And I also bought a gift card for a local ice cream shop for a friend's son who just turned five. It's local, it's food, and it encourages him to enjoy a treat with his parents and new baby sister-to-be. How's that for a trifecta? Not to mention the homemade card Ada and I made for him tonight from our stash of leftover cards, envelopes, and stamping supplies. Entertainment all around.

Poor Ada must feel like she lives in an art studio or a sweatshop with all of the cards we've been cranking out of here. I'm not sure which but she sure seems to be enjoying it so far and I'm getting a tiny bit more storage space from the supplies we are using up.

Moral of the story: The Compact will make you think harder about how your actions affect the world around. Just know your head might hurt as a result of too much thinking after awhile.

Saturday, February 13, 2010

Ada, kitties don't like water...

I tried to tell her, but she just wasn't having it.

Kitty got a shower.

It was either Kitty got wet, or Ada threw an early morning tantrum that I just wasn't willing to have.

Ada won. Sorry Kitty.

Moral of the story: Pick your battles. Sometimes, it just isn't worth the fight.

Happy Valentine's Day!

Happy Valentine's Day!


Amanda, Rick, & Ada

Tuesday, February 9, 2010

Awake at 4 am?

Why am I up?

No, seriously. It's almost 6 am now and I've been up writing since sometime after four am since I can't sleep...likely due to heartburn and upset stomach from trying out a new menu for dinner (curry chicken that was a bit more spicy than I'm used to), eating too late, or topping dinner off with five Oreos and a glass of milk. Hmmm... all good culprits.

My Doctoress wants me to gain more weight since pregnant people should also be fat people, I guess. I'm eating, just not like I did before I had the flu. And I'm trying to eat healthier since it makes me feel better...and my cooking lessons' friend Sarah told me to try a more Alkaline diet to reduce the acid in my system so I'm giving it a shot. Or I'm trying it until the Oreos I urged Rick to make a special trip to the store for call out my name and force themselves down my throat with a glass of milk -- turns out sugar and dairy products are acidic once processed and top the list of diet "no nos". I try to justify them by telling myself they will fatten me up and make my Doctoress happy, but that backfires when I feel sick and yo-yo back to not eating anything but bananas and carrots for a few meals to get back to a happy place in my tummy.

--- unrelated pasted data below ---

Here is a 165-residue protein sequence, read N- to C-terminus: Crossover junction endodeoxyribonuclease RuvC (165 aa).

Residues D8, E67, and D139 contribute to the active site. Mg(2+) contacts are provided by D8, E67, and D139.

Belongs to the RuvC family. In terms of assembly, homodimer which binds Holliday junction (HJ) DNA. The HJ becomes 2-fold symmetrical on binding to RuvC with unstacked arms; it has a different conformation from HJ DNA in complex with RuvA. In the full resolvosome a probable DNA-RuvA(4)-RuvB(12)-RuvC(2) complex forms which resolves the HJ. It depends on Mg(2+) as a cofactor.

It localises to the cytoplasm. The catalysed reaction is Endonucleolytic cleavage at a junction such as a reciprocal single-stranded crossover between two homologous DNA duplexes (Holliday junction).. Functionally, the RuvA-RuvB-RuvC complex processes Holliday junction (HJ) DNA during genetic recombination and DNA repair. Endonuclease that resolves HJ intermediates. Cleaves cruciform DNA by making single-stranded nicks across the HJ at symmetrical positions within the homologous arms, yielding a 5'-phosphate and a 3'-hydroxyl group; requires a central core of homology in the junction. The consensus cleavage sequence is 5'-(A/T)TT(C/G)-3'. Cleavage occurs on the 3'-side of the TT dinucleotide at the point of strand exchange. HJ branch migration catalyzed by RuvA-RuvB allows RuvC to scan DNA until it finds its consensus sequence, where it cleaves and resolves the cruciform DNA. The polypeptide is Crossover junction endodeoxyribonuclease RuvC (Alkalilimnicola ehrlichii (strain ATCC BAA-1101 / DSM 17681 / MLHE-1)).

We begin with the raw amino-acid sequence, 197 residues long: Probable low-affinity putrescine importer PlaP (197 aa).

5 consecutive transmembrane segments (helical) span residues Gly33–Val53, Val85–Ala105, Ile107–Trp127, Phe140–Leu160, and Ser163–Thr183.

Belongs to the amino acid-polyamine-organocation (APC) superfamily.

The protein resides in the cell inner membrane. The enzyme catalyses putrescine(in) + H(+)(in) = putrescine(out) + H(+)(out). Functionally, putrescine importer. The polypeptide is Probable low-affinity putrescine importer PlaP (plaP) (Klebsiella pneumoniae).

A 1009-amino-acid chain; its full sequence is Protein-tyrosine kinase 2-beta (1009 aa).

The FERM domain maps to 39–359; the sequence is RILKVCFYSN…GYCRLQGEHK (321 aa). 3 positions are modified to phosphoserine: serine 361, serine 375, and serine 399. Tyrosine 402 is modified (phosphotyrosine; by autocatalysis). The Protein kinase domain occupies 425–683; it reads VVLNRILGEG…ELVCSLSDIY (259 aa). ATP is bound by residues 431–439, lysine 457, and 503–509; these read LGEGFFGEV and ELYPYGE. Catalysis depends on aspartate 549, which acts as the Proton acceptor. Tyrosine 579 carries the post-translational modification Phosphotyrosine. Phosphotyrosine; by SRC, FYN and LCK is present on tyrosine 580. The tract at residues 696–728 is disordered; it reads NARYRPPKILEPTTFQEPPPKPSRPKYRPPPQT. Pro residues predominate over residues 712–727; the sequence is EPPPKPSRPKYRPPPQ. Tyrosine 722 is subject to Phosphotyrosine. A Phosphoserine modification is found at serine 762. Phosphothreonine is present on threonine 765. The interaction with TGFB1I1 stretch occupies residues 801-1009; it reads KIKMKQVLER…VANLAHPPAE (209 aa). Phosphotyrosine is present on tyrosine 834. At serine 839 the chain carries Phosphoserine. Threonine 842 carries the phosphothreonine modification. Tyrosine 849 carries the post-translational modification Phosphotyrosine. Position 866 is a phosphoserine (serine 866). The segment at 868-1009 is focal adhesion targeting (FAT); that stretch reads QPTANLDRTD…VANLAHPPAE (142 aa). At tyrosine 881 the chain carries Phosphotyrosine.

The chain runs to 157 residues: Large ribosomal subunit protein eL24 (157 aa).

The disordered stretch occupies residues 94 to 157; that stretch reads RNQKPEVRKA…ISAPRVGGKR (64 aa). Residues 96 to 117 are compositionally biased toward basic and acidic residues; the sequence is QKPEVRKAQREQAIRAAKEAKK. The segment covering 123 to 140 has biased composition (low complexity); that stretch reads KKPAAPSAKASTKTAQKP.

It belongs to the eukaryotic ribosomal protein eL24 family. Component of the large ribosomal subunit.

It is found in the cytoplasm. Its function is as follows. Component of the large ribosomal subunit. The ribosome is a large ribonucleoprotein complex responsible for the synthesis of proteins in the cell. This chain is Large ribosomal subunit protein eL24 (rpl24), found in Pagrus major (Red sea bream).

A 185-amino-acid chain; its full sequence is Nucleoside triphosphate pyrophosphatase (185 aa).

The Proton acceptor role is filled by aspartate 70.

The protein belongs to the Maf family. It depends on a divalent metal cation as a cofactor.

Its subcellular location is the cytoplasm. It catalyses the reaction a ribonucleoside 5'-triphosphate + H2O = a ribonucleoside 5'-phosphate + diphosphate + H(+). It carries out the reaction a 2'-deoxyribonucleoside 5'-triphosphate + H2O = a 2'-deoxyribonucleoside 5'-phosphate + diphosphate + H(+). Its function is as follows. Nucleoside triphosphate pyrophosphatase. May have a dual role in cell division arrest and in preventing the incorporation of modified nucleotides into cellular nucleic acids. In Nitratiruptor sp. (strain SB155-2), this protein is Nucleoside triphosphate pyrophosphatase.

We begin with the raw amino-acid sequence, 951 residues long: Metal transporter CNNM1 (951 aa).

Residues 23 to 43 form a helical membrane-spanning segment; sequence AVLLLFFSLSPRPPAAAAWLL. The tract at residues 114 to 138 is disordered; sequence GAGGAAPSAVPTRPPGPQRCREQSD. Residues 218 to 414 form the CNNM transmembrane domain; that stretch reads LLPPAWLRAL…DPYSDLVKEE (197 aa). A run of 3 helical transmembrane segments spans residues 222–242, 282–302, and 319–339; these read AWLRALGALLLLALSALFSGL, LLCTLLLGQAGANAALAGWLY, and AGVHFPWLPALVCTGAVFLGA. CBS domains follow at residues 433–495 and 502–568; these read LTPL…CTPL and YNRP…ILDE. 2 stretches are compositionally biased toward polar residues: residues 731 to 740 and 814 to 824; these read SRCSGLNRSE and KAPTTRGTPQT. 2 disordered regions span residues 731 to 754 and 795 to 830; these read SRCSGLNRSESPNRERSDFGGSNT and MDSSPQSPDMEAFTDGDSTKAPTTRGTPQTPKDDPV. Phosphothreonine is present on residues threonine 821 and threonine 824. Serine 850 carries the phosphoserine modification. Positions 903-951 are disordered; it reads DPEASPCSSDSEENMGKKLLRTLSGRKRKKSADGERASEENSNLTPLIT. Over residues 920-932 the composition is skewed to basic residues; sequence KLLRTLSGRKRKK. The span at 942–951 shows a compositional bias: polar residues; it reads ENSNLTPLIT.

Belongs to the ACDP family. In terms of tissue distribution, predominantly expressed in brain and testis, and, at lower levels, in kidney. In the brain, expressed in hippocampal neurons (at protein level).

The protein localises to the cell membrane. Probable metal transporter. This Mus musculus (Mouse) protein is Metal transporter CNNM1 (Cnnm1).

Which brings me to a mini soapbox... upon which I must stand to say... to everyone out there who is treating their ailments with all of these fancy-named pharmaceuticals instead of altering their diets... tisk, tisk. Sure it might be tough to follow a more strict diet and forgo things you love or reduce them, and I know it is just so easy to fork over some cash for a cute little magic pill that makes it all better... but seriously. Do some research to see if food could be the source of your issues (high cholesterol, blood pressure or heartburn--hint hint) on what slight adjustments you can make to your diet to make your body a little more happy. And consider going to see a dietitian or a natural healer for recommendations. I'm not suggesting you cleanse or give up all things that make you happy, but instead fill your diet with things that will make you feel good and accentuate them with things that make you happy. Life needs balance to be happy and little magic pills don't count on my "happiness scale" in this case.

That said, no more Oreos and/or milk/ice cream for at least two weeks, and then only in moderation. (Can someone please come eat the last row in the bag?) No more eating after 9 pm. No more burgers and fries -- 20% burger and fries + 80% alkaline foods(fruits/veggies). Yes to feeling better and hopefully, gaining weight from healthy food sources. Wish me luck!

Moral of the story: Everything in moderation, unless "everything" just happens to be bad for you. Think 80% good stuff, 20% bad stuff, and do your best to stick to it.

Much Too Fun To Stop For A Photo

Anna was here a few weeks ago and I never got a chance to upload my attempt at taking cute photos of her visit.

I must say "attempt" because these ladies were having too much fun to stop and pose for me.

There was the bath that turned into a one hour swim party, complete with underwater kissing rubber duckies. (Ada was having a blast contrary to what this photo my suggest...)

And then there were the movie movie watching parties. Ada was too busy drinking her water and watching the movie to stand up next to Anna or put the sippy cup down.
I take full blame for only having these few lame pictures since I didn't pull out my camera until late in the day and by then they were too distracted to care.